The other major hurdle for this game is with the art design, which is one that basically strips away many signature looks from previous games, such as the comic book style of MvC3. What Infinite is left with was a very sterile look where the characters were semi-realistic. Basically, the game didn’t have any sort of unique visual look to it. Some of its core characters like Dante and Chun-Li also suffered through some hideous looking character faces. While those have been fixed since launch, some other character models could use a touch up as well.
Like some of the other games on this list, Capcom continues to tweak and improve the experience, so there is hope that things will get better in 2018.
Rainbow Six Siege Year 2 – Now You See Me, Now You Don’t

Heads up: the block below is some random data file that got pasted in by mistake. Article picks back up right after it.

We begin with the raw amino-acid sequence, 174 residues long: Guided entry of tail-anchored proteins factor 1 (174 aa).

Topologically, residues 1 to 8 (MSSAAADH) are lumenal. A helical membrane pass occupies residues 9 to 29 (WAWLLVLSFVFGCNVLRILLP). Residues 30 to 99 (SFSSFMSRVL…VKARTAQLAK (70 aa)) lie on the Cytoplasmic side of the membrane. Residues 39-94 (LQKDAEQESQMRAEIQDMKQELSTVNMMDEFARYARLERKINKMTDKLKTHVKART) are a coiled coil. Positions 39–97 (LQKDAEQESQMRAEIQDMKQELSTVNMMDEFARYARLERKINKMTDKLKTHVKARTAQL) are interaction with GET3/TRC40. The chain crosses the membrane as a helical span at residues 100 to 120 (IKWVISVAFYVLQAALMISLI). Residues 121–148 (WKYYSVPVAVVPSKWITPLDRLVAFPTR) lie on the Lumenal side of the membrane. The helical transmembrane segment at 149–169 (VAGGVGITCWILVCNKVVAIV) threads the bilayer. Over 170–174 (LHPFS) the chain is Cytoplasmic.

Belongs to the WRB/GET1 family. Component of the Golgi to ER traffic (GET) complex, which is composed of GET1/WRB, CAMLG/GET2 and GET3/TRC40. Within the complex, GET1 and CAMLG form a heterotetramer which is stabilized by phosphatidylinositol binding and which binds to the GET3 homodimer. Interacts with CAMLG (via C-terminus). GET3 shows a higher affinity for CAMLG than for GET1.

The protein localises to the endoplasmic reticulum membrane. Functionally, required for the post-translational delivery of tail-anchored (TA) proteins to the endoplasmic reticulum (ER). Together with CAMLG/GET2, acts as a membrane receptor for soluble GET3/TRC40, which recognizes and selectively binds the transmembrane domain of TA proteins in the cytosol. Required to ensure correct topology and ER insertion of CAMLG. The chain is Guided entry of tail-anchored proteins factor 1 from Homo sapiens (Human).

Full disclosure, I’m still having a blast playing this game. The thing that really annoys me to no end is how the season passes for Rainbow Six Siege are handled. Players basically have a year to buy them, as Ubisoft removes them from not only the in-game store, but other online stores as well. So if you miss your chance to buy it, then the only solution is to fork over more money for the gold or complete edition. At that point, it’s a waste because you already own the base game. Ubisoft, I love you, but this practice is just lousy. (UPDATE: I recently discovered the ability to purchase old operator bundles, but it’s buried under a number of screens and isn’t found within the in-game store like it is when it’s active. While it’s nice you can still buy a bundle, it’s not easy to find at all so my point is still valid. )
I mean, Capcom gets a gold star from me for the way it handles its DLC for Street Fighter V. As the game now heads into Year 3, both character passes for the first two years are not only still available for those that want them, they actually go on sale at times as well.
Well, that’s my list for this year, but what’s yours? Anything you want to get off your chest?